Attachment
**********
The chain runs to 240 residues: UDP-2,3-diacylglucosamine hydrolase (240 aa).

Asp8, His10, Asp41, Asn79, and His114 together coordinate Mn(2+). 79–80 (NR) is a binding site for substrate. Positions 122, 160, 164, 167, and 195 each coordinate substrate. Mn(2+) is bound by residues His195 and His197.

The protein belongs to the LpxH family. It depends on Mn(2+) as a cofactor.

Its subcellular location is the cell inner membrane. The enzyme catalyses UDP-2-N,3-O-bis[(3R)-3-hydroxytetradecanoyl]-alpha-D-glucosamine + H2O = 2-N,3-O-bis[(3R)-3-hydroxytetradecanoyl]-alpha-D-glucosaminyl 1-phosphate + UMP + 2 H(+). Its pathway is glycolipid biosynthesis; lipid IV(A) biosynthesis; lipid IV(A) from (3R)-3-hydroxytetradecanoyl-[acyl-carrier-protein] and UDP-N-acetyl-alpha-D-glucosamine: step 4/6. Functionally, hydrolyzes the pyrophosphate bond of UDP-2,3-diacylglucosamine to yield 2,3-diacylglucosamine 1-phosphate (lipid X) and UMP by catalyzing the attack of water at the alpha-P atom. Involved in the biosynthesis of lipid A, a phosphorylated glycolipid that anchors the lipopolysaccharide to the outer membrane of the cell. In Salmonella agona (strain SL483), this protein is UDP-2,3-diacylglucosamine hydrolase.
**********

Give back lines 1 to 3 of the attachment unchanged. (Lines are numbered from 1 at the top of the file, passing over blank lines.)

The chain runs to 240 residues: UDP-2,3-diacylglucosamine hydrolase (240 aa).

Asp8, His10, Asp41, Asn79, and His114 together coordinate Mn(2+). 79–80 (NR) is a binding site for substrate. Positions 122, 160, 164, 167, and 195 each coordinate substrate. Mn(2+) is bound by residues His195 and His197.

The protein belongs to the LpxH family. It depends on Mn(2+) as a cofactor.